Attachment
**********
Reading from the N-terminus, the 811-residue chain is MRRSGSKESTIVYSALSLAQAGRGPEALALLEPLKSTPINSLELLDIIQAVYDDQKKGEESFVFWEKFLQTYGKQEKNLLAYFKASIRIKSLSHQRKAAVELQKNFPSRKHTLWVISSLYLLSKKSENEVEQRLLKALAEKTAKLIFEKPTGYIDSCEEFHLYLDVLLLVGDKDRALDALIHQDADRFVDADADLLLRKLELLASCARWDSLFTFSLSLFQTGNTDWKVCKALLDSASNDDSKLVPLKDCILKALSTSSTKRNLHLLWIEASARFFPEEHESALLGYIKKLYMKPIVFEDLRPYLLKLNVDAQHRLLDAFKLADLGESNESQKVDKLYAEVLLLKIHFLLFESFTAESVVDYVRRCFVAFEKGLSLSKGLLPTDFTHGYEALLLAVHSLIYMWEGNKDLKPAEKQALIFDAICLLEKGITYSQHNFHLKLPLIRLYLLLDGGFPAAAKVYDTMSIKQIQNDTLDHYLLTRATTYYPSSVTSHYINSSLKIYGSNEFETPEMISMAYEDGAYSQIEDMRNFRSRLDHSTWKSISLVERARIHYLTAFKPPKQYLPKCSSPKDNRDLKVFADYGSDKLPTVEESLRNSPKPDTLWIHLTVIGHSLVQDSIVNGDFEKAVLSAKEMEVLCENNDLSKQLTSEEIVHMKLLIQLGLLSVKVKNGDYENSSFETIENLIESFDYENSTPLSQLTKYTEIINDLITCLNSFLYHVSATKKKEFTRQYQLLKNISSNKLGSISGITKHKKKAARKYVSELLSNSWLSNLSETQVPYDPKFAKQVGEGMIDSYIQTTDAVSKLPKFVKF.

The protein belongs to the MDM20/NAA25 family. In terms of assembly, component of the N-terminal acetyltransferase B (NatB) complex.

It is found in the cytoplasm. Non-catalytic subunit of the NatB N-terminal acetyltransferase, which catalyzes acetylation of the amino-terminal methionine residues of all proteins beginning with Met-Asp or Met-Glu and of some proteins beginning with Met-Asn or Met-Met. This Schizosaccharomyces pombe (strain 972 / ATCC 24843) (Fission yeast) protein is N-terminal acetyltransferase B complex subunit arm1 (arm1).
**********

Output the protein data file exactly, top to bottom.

Reading from the N-terminus, the 811-residue chain is MRRSGSKESTIVYSALSLAQAGRGPEALALLEPLKSTPINSLELLDIIQAVYDDQKKGEESFVFWEKFLQTYGKQEKNLLAYFKASIRIKSLSHQRKAAVELQKNFPSRKHTLWVISSLYLLSKKSENEVEQRLLKALAEKTAKLIFEKPTGYIDSCEEFHLYLDVLLLVGDKDRALDALIHQDADRFVDADADLLLRKLELLASCARWDSLFTFSLSLFQTGNTDWKVCKALLDSASNDDSKLVPLKDCILKALSTSSTKRNLHLLWIEASARFFPEEHESALLGYIKKLYMKPIVFEDLRPYLLKLNVDAQHRLLDAFKLADLGESNESQKVDKLYAEVLLLKIHFLLFESFTAESVVDYVRRCFVAFEKGLSLSKGLLPTDFTHGYEALLLAVHSLIYMWEGNKDLKPAEKQALIFDAICLLEKGITYSQHNFHLKLPLIRLYLLLDGGFPAAAKVYDTMSIKQIQNDTLDHYLLTRATTYYPSSVTSHYINSSLKIYGSNEFETPEMISMAYEDGAYSQIEDMRNFRSRLDHSTWKSISLVERARIHYLTAFKPPKQYLPKCSSPKDNRDLKVFADYGSDKLPTVEESLRNSPKPDTLWIHLTVIGHSLVQDSIVNGDFEKAVLSAKEMEVLCENNDLSKQLTSEEIVHMKLLIQLGLLSVKVKNGDYENSSFETIENLIESFDYENSTPLSQLTKYTEIINDLITCLNSFLYHVSATKKKEFTRQYQLLKNISSNKLGSISGITKHKKKAARKYVSELLSNSWLSNLSETQVPYDPKFAKQVGEGMIDSYIQTTDAVSKLPKFVKF.

The protein belongs to the MDM20/NAA25 family. In terms of assembly, component of the N-terminal acetyltransferase B (NatB) complex.

It is found in the cytoplasm. Non-catalytic subunit of the NatB N-terminal acetyltransferase, which catalyzes acetylation of the amino-terminal methionine residues of all proteins beginning with Met-Asp or Met-Glu and of some proteins beginning with Met-Asn or Met-Met. This Schizosaccharomyces pombe (strain 972 / ATCC 24843) (Fission yeast) protein is N-terminal acetyltransferase B complex subunit arm1 (arm1).